I’ve recently noticed a trend where many ServiceDesk Plus customers have started trialling various ITIL-based modules that were not originally part of their deployment. Change Management is on the top of the list.

In order to understand why Change Management is suddenly rising in popularity, let’s take a look at what Change Management is and how it benefits organisations in a post-COVID world.


Change Management


What is Change Management

Let’s begin with a quick definition of change within ITSM. It’s the addition, modification, or removal of anything that could have an effect on IT services. The objective of Change Management is to ensure any changes can be implemented with minimal impact and risk to stakeholders, while easily providing updates and announcements for all parties involved in the workflow

Change Management is often said to be the most difficult of the ITIL process. Correct implementation requires the right mix of people, processes and technologies. Risk mitigation also becomes a major consideration, depending on the complexity of the change.

The following steps are usually followed during the change process:

  • Request for change
  • Evaluation
  • Change approvals

Change implementation and review

Changes can be classified as standard, minor, normal, major or an emergency change depending on the impact and risk involved.

Standard and minor changes are relatively simple and low-risk (such as a password reset). These usually do not require approval by either the Change Authority (usually a line manager) or a dedicated Change Manager.

Normal and major changes present moderate to significant risk to service continuity and/or the business. These require escalation to a higher Change Authority or involve convening the Change Advisory Board (CAB) to assess the change.

Emergency changes are those that must be performed quickly in response to an immediate need, such as an issue that is disrupting business operations. The Emergency Change Advisory Board (ECAB) is a smaller, core group of CAB members who are available on short notice to assess and respond to emergency changes.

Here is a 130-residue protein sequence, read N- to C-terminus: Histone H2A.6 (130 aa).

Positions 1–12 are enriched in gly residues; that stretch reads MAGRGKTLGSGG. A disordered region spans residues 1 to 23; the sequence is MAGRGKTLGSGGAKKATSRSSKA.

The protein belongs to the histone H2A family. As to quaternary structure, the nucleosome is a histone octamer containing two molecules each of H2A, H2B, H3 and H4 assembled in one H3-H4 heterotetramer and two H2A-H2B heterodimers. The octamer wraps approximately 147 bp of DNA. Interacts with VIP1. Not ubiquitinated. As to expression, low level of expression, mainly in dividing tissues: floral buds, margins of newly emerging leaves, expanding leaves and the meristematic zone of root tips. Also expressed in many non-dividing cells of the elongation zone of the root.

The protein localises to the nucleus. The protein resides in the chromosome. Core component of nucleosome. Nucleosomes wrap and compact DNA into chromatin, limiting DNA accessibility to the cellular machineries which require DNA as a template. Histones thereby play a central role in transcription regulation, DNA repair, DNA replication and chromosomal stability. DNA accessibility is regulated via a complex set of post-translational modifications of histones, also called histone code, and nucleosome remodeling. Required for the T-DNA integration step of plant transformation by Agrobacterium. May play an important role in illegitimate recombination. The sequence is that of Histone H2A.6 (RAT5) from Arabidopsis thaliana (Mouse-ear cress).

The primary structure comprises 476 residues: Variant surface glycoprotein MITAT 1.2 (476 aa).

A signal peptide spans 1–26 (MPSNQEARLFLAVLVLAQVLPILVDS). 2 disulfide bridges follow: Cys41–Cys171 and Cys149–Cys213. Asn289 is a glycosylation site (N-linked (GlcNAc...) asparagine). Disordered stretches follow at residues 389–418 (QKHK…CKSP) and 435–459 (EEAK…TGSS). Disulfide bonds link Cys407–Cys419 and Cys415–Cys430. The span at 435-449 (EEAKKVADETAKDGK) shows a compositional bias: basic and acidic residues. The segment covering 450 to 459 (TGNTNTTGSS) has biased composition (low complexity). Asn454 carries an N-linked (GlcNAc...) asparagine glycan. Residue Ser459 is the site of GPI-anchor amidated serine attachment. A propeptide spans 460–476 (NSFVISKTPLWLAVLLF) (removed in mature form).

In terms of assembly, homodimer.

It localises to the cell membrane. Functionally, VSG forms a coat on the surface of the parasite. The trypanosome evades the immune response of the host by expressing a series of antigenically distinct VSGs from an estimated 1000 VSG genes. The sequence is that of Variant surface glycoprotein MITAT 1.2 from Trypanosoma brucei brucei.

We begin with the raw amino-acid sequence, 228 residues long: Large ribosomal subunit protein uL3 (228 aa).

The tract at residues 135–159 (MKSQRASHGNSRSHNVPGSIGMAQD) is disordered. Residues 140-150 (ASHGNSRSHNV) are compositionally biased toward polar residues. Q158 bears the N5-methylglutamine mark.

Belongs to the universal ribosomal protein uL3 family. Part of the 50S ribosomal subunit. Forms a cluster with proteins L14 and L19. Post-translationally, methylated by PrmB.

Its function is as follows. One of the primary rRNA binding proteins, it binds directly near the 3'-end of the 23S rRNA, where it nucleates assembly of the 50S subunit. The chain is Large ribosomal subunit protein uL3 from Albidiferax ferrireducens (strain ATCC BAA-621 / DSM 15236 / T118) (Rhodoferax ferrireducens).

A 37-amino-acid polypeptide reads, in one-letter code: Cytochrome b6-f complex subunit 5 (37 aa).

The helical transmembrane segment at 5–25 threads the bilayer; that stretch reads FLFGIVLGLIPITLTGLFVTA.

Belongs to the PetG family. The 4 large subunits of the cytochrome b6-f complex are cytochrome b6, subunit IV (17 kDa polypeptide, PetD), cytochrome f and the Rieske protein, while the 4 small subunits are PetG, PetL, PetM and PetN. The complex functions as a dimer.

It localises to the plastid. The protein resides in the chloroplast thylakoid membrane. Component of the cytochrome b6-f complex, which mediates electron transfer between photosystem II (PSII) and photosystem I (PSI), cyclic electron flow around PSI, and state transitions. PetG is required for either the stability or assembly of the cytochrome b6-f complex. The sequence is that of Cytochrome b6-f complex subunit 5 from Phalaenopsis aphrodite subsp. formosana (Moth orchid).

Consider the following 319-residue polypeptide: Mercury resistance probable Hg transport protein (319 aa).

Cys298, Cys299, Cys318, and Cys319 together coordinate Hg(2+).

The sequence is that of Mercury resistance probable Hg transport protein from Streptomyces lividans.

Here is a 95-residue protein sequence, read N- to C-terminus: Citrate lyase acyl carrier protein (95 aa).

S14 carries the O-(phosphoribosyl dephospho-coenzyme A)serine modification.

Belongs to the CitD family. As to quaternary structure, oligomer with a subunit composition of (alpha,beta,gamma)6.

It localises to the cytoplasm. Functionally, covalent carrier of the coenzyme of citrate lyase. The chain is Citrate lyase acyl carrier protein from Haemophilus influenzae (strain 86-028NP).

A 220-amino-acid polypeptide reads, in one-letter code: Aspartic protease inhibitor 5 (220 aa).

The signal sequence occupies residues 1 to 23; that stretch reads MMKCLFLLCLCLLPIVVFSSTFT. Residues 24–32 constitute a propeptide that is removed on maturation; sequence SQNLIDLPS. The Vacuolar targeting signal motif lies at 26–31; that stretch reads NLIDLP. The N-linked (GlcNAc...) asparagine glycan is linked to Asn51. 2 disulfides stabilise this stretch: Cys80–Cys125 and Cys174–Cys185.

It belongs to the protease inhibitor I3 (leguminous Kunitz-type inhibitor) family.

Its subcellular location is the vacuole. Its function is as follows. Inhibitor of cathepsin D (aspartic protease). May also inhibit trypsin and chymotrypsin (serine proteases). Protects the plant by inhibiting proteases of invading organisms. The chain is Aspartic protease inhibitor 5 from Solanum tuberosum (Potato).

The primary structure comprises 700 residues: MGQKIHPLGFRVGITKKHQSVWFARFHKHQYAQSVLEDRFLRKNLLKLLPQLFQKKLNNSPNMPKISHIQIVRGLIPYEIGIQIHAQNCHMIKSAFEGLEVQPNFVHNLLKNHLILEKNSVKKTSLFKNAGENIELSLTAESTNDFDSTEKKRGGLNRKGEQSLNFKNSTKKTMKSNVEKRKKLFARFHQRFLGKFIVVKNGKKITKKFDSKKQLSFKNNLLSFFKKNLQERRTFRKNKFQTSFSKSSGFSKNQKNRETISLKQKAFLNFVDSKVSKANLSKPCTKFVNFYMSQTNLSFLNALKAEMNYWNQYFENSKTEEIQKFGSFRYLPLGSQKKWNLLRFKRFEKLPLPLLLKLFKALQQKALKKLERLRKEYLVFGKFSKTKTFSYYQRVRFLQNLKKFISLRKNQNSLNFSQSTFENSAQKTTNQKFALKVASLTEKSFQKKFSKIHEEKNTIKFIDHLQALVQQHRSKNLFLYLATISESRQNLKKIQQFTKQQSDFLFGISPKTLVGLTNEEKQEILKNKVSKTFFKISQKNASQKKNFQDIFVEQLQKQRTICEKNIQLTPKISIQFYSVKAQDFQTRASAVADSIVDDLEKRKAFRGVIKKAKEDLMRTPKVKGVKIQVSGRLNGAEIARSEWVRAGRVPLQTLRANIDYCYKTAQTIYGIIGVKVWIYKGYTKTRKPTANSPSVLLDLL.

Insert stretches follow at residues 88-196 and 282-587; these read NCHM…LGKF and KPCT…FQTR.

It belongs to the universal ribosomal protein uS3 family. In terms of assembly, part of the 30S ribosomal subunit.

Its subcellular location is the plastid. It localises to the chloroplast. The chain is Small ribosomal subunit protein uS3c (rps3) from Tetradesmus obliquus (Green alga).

If you would like a more detailed overview of Change Management, have a look here.

How does Change differ from Project Management?

There are many aspects of Change Management that may seem similar to Project Management within the ITIL framework. In short, the differences between Change and Project Management can be summarised as such:

Change Management

  • Has no standard guidelines
  • Includes less formal processes
  • Has no concrete timeline
  • Puts focus on people
  • Manages the impact of change resulting from organisational or project developments

Project Management

  • Has well-documented guidelines and standards
  • Follows a specific timeline
  • Puts focus on technical processes and systems
  • Manages the activities of a project to meet specific goals and requirements

In the ideal ITSM deployment, both Change and Project Management would be implemented. Project Management would be used for more large scale and/or mid or long-term changes, while Change Management would assess each stage of a particular project, and for changes that arise from day-to-day operations. For a more intertwined practice, either module could be used during the implementation stage of the other i.e. Project used during implementation stage of Change.


Change Management


Use cases

Let’s have a look at a real-world scenario where Change Management would be utilised:

ABC Inc. has decided to migrate to the cloud in order to give their employees faster access to data, as many of them are now working remotely. Office 365 and Azure AD is their chosen solution.

Here’s the steps taken within Change Management:

  1. Create a Request For Change (RFC) ticket to allow easy tracking of progress, collect information or assign roles.
  2. Planning the change e.g.
    • Prepare O365 and Azure AD accounts
    • Setup ADFS
    • Sync Azure AD with on-prem AD
    • Sync on-prem Exchange with O365
    • Backout plan: existing configuration is intact, revert to old configuration
    • Planned downtime: 12 hours (advise users of change)
  3. Get the right approvals, since this is a fairly large-scale change, assessment and approval would be needed from various CABs e.g.
    • Executive CAB (CEO, CIO etc.)
    • Technical CAB (operations manager, service delivery manager, etc.)
  4. Implement the change and ensure everything went as planned. All problems must be fixed before change is deemed successful.
    • Ensure all parties involved are notified at each stage of implementation
  5. Assess the change process against certain KPIs and identify areas for improvement e.g.
    • Number of incidents caused by the change
    • Resources used and funds spent

With Enterprise Service Management (ESM) also gaining in popularity, Change Management can be utilised in any other department within an organisation e.g. Facilities could utilise it when the office is being repainted, or bathrooms are out of order due to maintenance.


Change Management


As an ITIL-ready ITSM solution, ServiceDesk Plus comes with Change Management out of the box. It also includes other processes of the ITIL framework – such as Project Management and Asset Management. ServiceDesk Plus is also available with ESM, allowing you to utilise these processes for other departments such as finance, operations, HR, etc.

If you’d like to find out more about ServiceDesk Plus, Change Management and how these processes benefit your organisation, contact  us today!